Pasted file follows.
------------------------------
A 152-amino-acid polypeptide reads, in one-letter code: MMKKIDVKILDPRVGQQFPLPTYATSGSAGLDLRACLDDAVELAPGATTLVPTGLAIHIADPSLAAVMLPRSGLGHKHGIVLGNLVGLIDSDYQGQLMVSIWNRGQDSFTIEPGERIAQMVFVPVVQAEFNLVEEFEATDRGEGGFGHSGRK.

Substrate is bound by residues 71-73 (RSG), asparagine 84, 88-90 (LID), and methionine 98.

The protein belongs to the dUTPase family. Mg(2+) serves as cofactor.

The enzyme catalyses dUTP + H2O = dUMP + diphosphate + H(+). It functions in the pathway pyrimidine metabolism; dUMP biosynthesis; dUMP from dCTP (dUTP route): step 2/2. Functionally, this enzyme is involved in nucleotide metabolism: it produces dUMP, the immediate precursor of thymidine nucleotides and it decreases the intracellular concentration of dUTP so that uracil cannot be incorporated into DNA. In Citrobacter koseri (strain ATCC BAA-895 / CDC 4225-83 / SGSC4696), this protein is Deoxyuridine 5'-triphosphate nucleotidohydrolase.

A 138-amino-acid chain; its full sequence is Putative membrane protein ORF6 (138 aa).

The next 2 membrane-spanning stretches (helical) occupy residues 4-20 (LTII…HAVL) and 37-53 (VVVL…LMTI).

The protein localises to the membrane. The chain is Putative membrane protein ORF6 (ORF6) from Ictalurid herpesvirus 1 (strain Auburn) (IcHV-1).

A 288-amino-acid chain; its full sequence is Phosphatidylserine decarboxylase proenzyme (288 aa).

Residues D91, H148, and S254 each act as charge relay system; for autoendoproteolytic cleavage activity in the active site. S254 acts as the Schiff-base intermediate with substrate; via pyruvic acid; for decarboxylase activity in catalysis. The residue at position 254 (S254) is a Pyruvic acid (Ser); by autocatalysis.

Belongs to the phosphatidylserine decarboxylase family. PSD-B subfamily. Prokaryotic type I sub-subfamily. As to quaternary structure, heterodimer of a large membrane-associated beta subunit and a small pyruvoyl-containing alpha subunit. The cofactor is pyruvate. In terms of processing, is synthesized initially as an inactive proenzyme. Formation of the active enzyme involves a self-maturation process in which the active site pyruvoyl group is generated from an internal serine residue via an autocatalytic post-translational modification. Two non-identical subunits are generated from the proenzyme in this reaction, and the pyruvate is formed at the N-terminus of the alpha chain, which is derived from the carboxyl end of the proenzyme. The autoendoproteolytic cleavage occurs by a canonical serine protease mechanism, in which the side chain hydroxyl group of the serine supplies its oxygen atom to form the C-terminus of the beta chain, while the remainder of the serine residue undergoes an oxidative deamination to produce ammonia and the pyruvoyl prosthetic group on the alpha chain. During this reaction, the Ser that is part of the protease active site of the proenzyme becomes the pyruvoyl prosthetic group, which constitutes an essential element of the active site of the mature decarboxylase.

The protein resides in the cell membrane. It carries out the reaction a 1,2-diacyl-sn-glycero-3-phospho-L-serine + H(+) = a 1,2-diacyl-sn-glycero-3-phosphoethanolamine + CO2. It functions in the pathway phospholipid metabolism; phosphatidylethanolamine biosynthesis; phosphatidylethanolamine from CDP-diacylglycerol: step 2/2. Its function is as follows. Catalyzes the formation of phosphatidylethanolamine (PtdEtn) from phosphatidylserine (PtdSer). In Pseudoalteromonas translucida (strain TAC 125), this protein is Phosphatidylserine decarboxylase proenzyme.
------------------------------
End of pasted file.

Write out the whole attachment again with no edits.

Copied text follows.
A 152-amino-acid polypeptide reads, in one-letter code: MMKKIDVKILDPRVGQQFPLPTYATSGSAGLDLRACLDDAVELAPGATTLVPTGLAIHIADPSLAAVMLPRSGLGHKHGIVLGNLVGLIDSDYQGQLMVSIWNRGQDSFTIEPGERIAQMVFVPVVQAEFNLVEEFEATDRGEGGFGHSGRK.

Substrate is bound by residues 71-73 (RSG), asparagine 84, 88-90 (LID), and methionine 98.

The protein belongs to the dUTPase family. Mg(2+) serves as cofactor.

The enzyme catalyses dUTP + H2O = dUMP + diphosphate + H(+). It functions in the pathway pyrimidine metabolism; dUMP biosynthesis; dUMP from dCTP (dUTP route): step 2/2. Functionally, this enzyme is involved in nucleotide metabolism: it produces dUMP, the immediate precursor of thymidine nucleotides and it decreases the intracellular concentration of dUTP so that uracil cannot be incorporated into DNA. In Citrobacter koseri (strain ATCC BAA-895 / CDC 4225-83 / SGSC4696), this protein is Deoxyuridine 5'-triphosphate nucleotidohydrolase.

A 138-amino-acid chain; its full sequence is Putative membrane protein ORF6 (138 aa).

The next 2 membrane-spanning stretches (helical) occupy residues 4-20 (LTII…HAVL) and 37-53 (VVVL…LMTI).

The protein localises to the membrane. The chain is Putative membrane protein ORF6 (ORF6) from Ictalurid herpesvirus 1 (strain Auburn) (IcHV-1).

A 288-amino-acid chain; its full sequence is Phosphatidylserine decarboxylase proenzyme (288 aa).

Residues D91, H148, and S254 each act as charge relay system; for autoendoproteolytic cleavage activity in the active site. S254 acts as the Schiff-base intermediate with substrate; via pyruvic acid; for decarboxylase activity in catalysis. The residue at position 254 (S254) is a Pyruvic acid (Ser); by autocatalysis.

Belongs to the phosphatidylserine decarboxylase family. PSD-B subfamily. Prokaryotic type I sub-subfamily. As to quaternary structure, heterodimer of a large membrane-associated beta subunit and a small pyruvoyl-containing alpha subunit. The cofactor is pyruvate. In terms of processing, is synthesized initially as an inactive proenzyme. Formation of the active enzyme involves a self-maturation process in which the active site pyruvoyl group is generated from an internal serine residue via an autocatalytic post-translational modification. Two non-identical subunits are generated from the proenzyme in this reaction, and the pyruvate is formed at the N-terminus of the alpha chain, which is derived from the carboxyl end of the proenzyme. The autoendoproteolytic cleavage occurs by a canonical serine protease mechanism, in which the side chain hydroxyl group of the serine supplies its oxygen atom to form the C-terminus of the beta chain, while the remainder of the serine residue undergoes an oxidative deamination to produce ammonia and the pyruvoyl prosthetic group on the alpha chain. During this reaction, the Ser that is part of the protease active site of the proenzyme becomes the pyruvoyl prosthetic group, which constitutes an essential element of the active site of the mature decarboxylase.

The protein resides in the cell membrane. It carries out the reaction a 1,2-diacyl-sn-glycero-3-phospho-L-serine + H(+) = a 1,2-diacyl-sn-glycero-3-phosphoethanolamine + CO2. It functions in the pathway phospholipid metabolism; phosphatidylethanolamine biosynthesis; phosphatidylethanolamine from CDP-diacylglycerol: step 2/2. Its function is as follows. Catalyzes the formation of phosphatidylethanolamine (PtdEtn) from phosphatidylserine (PtdSer). In Pseudoalteromonas translucida (strain TAC 125), this protein is Phosphatidylserine decarboxylase proenzyme.